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IN THE NEWS
TOUR OF THE MONTH
ON THIS DAY IN LONDON
19th October 1960 Born today: Dan Woody Woodgate, London, rock drummer (Madness)
19th October 1944 British premier Winston Churchill flies back to London from Moscow
19th October 1941 Born today: Simon Ward, London England, actor (4 Musketeers, 4 Feathers)
19th October 1911 Royal Mint in London sends dies for $1 coin to Ottawa Branch
19th October 1741 David Garrick appears on stage in West End for the first time, in the title role of Richard III.
London's Oldest Indian
The oldest and one of the grandest Indian's in the UK.
Location: Mezzanine Floor, Victory House, 99 Regent Street, W1B 4RS
Description: Veeraswamy is the oldest surviving Indian restaurant in the UK - one of the oldest surviving restaurants in London.
It was established here in 1926 by the great grandson of an English General, and an Indian princess. The restaurant has been the rendezvous of rich, famous, and fashionable lovers of Indian food.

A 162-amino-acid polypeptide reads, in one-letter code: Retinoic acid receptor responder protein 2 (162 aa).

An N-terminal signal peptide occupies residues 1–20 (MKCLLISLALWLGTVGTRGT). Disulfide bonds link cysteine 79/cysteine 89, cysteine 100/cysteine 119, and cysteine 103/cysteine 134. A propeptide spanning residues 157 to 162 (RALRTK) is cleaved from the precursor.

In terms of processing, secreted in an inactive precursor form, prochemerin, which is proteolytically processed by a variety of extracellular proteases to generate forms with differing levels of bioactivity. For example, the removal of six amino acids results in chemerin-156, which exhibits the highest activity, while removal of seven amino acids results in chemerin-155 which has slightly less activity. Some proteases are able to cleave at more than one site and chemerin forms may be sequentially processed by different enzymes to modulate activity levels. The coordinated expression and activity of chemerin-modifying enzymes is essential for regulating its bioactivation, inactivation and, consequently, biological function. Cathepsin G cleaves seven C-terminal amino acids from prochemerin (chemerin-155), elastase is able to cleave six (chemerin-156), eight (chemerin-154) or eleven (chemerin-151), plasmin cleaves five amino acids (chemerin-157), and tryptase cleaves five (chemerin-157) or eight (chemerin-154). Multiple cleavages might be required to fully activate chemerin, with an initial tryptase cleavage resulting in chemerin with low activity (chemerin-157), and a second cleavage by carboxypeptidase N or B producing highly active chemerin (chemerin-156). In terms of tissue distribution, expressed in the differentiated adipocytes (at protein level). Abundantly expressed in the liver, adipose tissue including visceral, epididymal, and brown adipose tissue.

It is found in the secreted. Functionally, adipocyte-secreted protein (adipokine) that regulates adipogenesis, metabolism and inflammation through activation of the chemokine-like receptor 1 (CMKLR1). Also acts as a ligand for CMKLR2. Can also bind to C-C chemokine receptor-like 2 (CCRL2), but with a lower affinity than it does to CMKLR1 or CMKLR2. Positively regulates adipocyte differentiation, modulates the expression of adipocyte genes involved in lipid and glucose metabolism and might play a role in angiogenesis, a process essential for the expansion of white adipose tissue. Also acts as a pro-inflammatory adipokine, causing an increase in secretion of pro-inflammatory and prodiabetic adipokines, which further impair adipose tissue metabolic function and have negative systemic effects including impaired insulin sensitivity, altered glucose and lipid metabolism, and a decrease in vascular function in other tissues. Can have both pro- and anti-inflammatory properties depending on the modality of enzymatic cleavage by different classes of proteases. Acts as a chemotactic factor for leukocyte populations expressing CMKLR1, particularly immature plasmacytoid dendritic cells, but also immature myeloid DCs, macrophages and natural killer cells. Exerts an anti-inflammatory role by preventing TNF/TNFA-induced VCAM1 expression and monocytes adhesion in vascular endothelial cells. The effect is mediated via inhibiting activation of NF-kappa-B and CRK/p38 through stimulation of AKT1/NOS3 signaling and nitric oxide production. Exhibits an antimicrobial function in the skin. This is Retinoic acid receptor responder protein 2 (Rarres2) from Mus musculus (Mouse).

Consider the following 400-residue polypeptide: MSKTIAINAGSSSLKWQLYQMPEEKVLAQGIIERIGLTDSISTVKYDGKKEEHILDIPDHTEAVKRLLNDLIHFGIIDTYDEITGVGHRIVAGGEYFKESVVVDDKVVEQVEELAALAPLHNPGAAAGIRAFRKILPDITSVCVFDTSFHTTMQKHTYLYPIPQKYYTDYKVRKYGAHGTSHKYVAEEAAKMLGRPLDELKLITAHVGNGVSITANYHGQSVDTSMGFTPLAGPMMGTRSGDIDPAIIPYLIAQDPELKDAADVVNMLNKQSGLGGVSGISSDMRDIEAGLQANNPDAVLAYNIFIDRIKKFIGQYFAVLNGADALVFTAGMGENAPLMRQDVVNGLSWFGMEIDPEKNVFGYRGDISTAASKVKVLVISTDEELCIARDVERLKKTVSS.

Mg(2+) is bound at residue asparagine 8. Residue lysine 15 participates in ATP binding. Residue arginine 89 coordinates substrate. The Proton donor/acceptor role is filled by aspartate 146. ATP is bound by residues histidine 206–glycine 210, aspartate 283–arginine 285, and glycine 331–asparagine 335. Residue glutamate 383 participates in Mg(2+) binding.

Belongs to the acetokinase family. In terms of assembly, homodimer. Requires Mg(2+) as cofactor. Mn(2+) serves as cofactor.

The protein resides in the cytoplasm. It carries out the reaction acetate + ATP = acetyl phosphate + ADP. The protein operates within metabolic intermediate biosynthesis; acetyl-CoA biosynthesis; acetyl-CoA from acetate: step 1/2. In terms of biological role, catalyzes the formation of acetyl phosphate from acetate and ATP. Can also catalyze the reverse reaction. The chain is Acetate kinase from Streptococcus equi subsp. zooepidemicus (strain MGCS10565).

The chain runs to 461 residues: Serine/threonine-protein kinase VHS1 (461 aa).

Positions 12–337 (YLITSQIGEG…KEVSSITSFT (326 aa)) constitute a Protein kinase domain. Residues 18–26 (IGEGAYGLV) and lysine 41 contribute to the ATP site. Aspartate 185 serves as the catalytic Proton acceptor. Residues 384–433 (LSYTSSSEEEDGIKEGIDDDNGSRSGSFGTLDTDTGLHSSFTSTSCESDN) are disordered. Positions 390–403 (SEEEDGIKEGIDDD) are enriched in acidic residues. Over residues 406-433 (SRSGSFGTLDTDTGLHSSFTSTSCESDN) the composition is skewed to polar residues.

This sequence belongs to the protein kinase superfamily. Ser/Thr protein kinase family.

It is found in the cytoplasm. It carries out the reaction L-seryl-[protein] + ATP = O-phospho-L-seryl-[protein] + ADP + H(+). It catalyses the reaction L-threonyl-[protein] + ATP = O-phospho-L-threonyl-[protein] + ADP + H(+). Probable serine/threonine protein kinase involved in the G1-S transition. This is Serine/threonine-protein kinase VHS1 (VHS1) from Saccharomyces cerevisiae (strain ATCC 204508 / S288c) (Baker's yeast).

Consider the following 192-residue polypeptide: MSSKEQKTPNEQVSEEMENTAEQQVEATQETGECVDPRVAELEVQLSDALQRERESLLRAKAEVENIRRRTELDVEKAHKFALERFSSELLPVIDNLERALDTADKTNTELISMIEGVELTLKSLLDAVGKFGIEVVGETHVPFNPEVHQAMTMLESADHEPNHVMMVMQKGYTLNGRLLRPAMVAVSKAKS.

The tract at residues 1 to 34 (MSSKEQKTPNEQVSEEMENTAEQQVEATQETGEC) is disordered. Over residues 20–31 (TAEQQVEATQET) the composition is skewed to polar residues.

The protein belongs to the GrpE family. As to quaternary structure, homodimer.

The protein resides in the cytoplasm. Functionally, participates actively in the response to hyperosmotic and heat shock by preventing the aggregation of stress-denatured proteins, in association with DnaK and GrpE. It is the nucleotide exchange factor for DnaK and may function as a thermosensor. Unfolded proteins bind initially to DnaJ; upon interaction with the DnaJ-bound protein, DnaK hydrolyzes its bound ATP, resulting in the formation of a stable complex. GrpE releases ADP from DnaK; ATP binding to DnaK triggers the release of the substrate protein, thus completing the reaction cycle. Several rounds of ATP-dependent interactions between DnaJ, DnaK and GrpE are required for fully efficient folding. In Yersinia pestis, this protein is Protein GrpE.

Customers included Edward - Prince of Wales, King Gustav of Sweden, Pandit Nehru, Indira Gandhi, Charlie Chaplin, King Hussein of Jordan, and Marlon Brando.
The décor which is luxurious, chic, and exotic reflects Veeraswamy’s heritage and evokes Maharaja's palaces of the 1920s. The silver painted ceiling has been lifted to its original height of 10 feet, while the dark wooden floor has been laid with handmade Moghul floral design carpets and Indian black granite speckled with gold.
Vividly coloured turbans belonging to the Indian Maharajas who frequented the restaurant in the early years are displayed on the walls. Kalighat style paintings from Bengal, which evolved during the first 20 years of the 20th century, adorn the restaurant. Silvered jali screens provide tantalising visual perspectives.
Edward Palmer had been greatly encouraged by friends and acquaintances after his successful running of the Mughal Palace in The Empire Exhibition at Wembley a few years before and he brought staff from India and created a traditional atmosphere such that it became called “The ex-Indian higher serviceman’s curry club”. Many of the people from all over India who were later to become the backbone of the new ‘curry’ restaurant industry, learned their trade at The Veeraswamy. In due course Veeraswamy's was sold to Sir William Steward, M.P., wjo ran the restaurant for 40 years. He travelled the world in order to source produce and was dubbed 'the curry king' by The Times. His other claim to fame is the introduction of curry in a can. The name of the restaurant was changed to The Veeraswamy during ownership by Sarova Hotels and to Veeraswamy under the present ownership.